The 5 Facets of Design Thinking and 4 Ways to Master It

Design thinking is more than a new angle for marketing your products and services

The 5 Facets of Design Thinking and 4 Ways to Master It

Design thinking is more than a new angle for marketing your products and services. It is a refreshing and organic methodology through which new products and services are conceived and developed using cognitive, strategic, and practical processes, with a focus on understanding and serving the needs of a targeted or general demographic. Through applying a human-centered approach, development teams see greater success in designing, testing, and deploying new products and services, for the very simple reason that they know better what inspires and motivates their clients and prospects and can design accordingly.

The 5 Facets of Design Thinking and 4 Ways to Master It

The Five Facets of Design Thinking

Because design thinking is not a linear process, do not think in steps or stages but rather consider the various elements of design thinking as equally valuable facets. You will often find yourself passing back and forth between various facets during your own design thinking process. The beauty of this unstructured process is that you find yourself gravitating to issues, concerns, questions, and ideas naturally. Once you realize a framework isn’t necessary, you find even more creative ideas and positive synergy flowing among your team.


Since understanding the needs and drives of your potential users is central to design thinking, developing the skill of empathy lets you get inside the people who you want to serve and satisfy. This skill is valuable to learn, as you find yourself working less on assumptions and more on actual data about your customer base. When you learn assumptions don’t serve you but rather blind you to the real needs of your prospects and clients, you can open your eyes and heart better to their actual needs, giving you the opportunity to satisfy their wishes.


By getting into the hearts and minds of your prospects, you are better positioned to identify their issues and concerns, so you can summarize them into “problem statements.” This gives your team a clear target and ensures that your goal remains centered on the clients. As you can see, so far no product or service has been suggested, because you are still gathering information and identifying the problem.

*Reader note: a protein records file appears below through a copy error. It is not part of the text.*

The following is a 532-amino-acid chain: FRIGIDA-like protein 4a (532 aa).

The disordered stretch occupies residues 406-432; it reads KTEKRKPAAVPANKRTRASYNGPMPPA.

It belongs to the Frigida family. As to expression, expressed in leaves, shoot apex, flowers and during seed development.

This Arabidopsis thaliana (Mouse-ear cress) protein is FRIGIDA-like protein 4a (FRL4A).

The 5 Facets of Design Thinking and 4 Ways to Master It


You are ready to brainstorm and begin generating ideas, based upon the problems previously defined. This should be an open forum, but there should also be a continuous revisiting of the “Empathize” and “Define” facets to ensure that the team remains on track. This is the perfect time to challenge any remaining assumptions to make certain all eyes are on the customer, not a product or service which is still being imagined.


Once the flurry of ideas settles down and the best ones float to the top, it’s time to start pursuing viable solutions to the identified problems. Remember, this is still experimental, so work on inexpensive solutions, often scaled-down and sometimes in paper prototypes.


This may seem to be the final “stage” of design thinking, but since this is a rigorous process, you will often revisit other facets to redefine some problems previously uncovered. Only when the team is satisfied that results are meeting the needs and wants of the people for whom it is designed is the test considered final and the design process complete.

The 5 Facets of Design Thinking and 4 Ways to Master It

Four Ways to Master Design Thinking

Mastering design thinking involves skill, which can be easily developed through practice. Here are four methods which will help you hone the design thinking skills you are learning:

  • Listen, Empathize, and Respond – learning to better listen, empathize, and respond builds greater rapport, trust, and transparency with the people you want to serve

  • Minimal Prototyping – you can spend lots of money on pretty prototypes, but it’s much better to start with pen and paper before investing heavily in new supplies and materials

  • Problem-to-Question Conversion – reduce the stress and pressure for a quick solution to a problem by instead turning it into a question, which allows time for a considered and reasoned response

  • Research – you can’t read the future, but you can get a good reading on likelihoods through research; more importantly, you can learn from past and present experiences through disciplined research, which helps reveal human behaviors, drives, and needs to be served

Mastering design thinking is a journey, not a destination. The above methods will help you refine and strengthen your improving design thinking skills.

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